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The german weimar republic after the first world war

In the month following the signing of the treaty, the Weimar constituent assembly completed a draft constitution for the new republic, resulting in what was hailed as the most modern democratic constitution of its day. Ebert had advocated the establishment of a true constitutional monarchybut Independent Socialists in Bavaria had already declared that state to be a socialist republic.

Ebert, fearing that extremists would take charge, accepted the fait accompli. To maintain order, Ebert allied himself with the army, under Chief Quartermaster Gen.

The following day, German officials met with Allied generals at Rethondes, France, and concluded the armistice agreement that ended World War I. Groener, WilhelmWilhelm Groener, c. After some hesitation, Ebert put down the extreme leftist risings of the winter of 1918—19 and later.

Impact of World War One on the Weimar Republic

Private paramilitary groups known as Freikorps brutally suppressed the revolts, and Rosa Luxemburg and Karl Liebknechtthe leaders of the leftist Spartacus Leaguewere murdered by Freikorps officers in Berlin. This led to a further break with the Independents and earned Ebert the hatred of the radical left, who accused him of betraying the workers. The principal task of the assembly was to provide a new constitution, which was promulgated on August 11, 1919. The republic, like the empire that it replaced, was to have a federal basis.

The powers of the Reich, however, were considerably strengthened, and it was now given overriding control of all taxation. National laws were to supersede the laws of the states, and the Reich government was given the power to supervise the enforcement of the national laws by the local authorities.

The only new Land was Thuringiaformed in 1919 from the amalgamation of seven small principalities.

All men and women over the age of 20 were to have the right to vote for the Reichstag, and the elections were to be conducted on the basis of proportional representation.

Provision was also made for popular initiatives in legislation and for referenda. As a counterweight to the Reichstag, the president, as the chief executive, was endowed with strong powers. He was to be elected independently of the Reichstag by the nation itself, was to hold office for seven years, and was to be eligible for reelection. He was to make alliances and treaties, and he was the supreme commander of the armed forces, with the right to appoint and remove all officers.

The president could dissolve the Reichstag and submit any law enacted by it to a referendum. Finally, under Article 48, the president had the right to suspend the civil liberties guaranteed by the constitution in case of emergency and to take any measures required to restore public safety and order. These provisions reflected the insecurity, bordering on civil war, that Germany faced at the time, and they were to prove of great importance in the final stages of the history of the Weimar Republic.

Under the president, political responsibility was to rest with the chancellor. The government was made dependent upon the confidence of a majority of the Reichstag, and, with the withdrawal of this confidence, the government would be required to resign. The Weimar the german weimar republic after the first world war has been subjected to considerable criticismnotably for the system of proportional representation that it introduced and the large powers that it conferred on the president.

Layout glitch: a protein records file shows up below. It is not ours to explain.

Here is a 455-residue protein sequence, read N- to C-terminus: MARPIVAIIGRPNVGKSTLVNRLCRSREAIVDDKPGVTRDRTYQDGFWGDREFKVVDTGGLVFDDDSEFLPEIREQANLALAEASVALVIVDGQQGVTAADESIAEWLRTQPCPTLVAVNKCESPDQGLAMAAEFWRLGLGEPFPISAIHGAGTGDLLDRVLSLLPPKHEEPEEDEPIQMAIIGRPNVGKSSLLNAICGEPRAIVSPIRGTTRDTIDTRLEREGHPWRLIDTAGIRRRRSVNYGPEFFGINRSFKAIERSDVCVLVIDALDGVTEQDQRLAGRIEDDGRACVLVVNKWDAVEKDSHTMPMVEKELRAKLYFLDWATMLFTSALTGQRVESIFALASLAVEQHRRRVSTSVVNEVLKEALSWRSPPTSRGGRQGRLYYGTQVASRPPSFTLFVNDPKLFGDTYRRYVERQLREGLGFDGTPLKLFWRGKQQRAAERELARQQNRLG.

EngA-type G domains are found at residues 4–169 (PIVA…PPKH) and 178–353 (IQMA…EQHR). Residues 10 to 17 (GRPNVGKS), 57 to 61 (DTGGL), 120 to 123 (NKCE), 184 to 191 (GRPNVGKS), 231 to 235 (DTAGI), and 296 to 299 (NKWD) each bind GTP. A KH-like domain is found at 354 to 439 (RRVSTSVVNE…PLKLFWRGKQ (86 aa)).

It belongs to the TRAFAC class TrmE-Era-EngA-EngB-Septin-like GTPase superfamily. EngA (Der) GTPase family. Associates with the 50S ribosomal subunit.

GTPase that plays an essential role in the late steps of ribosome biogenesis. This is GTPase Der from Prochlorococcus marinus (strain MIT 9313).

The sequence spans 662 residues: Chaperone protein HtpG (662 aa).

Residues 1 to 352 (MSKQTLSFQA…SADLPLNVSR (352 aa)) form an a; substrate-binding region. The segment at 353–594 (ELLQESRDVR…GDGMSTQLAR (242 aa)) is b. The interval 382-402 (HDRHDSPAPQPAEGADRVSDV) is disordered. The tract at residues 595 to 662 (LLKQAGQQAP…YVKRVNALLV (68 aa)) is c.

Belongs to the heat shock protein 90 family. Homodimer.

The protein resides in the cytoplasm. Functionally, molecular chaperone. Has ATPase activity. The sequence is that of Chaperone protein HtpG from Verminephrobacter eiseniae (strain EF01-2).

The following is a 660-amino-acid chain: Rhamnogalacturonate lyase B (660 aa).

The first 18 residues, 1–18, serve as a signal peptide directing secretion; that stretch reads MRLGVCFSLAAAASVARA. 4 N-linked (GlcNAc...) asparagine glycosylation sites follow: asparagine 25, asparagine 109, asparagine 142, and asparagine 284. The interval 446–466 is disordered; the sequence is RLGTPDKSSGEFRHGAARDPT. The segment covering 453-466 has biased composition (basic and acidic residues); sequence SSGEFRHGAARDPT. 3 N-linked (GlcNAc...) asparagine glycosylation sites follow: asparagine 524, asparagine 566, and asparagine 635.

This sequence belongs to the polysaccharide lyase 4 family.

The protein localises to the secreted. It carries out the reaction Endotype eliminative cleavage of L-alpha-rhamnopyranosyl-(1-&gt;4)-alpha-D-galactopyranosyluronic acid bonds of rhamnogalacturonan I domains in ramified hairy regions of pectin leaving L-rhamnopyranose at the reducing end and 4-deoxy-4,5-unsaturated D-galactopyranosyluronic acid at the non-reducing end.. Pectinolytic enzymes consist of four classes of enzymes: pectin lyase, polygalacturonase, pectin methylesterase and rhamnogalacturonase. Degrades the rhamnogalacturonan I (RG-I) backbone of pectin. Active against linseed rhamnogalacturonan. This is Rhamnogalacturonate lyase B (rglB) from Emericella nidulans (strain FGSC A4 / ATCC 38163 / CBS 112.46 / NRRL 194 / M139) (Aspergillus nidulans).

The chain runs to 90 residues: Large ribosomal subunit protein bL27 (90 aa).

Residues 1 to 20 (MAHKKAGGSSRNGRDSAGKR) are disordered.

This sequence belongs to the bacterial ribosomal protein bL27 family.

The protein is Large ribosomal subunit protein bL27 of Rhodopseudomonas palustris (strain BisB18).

• The only concession of importance that the German delegation was able to secure was the promise of a plebiscite in Upper Silesia;
  • Ebert could not hold the entire party to his course for long;
  • The German Army could not stand up to such an attack and in just a few weeks the German Army had collapsed;
  • So Ebert and his friend Gustav Noske , the defense minister, had recourse to volunteer groups, the Freikorps , which were principally composed of officers of the old army, and suppressed the communist uprising out of hatred of communism rather than love of the republic;
  • It was torn between several old ideas and values of the 19th century tradition, militarism and authoritarian government and those of the modern era republicanism, liberalism and democracy;
  • Together with the officer class and the old officialdom, the Junkers —the landed gentry east of the Elbe River—with their great estates and influence in social and political life, also survived the revolution.

For the first time in German history, however, it provided a firm foundation for democratic development. The fact that within 14 years this ended in a dictatorship was due far more to the course of events and to the character of social forces in Germany than to constitutional defects. The German Reich, as it was reestablished in 1919, was a democratic but not a socialist republic. A number of measures for the socialization of certain parts of the national economy such as the coal, electrical, and potash industries were introduced but proved ineffectual.

German industry continued to be marked by cartels and other combines of a monopolistic character, control of which was increasingly concentrated in the hands of a small number of men. Because of the hopes aroused in 1918—19, the fact that no far-reaching plan for securing public control over industry or for breaking up the big landed estates was carried through had two consequences.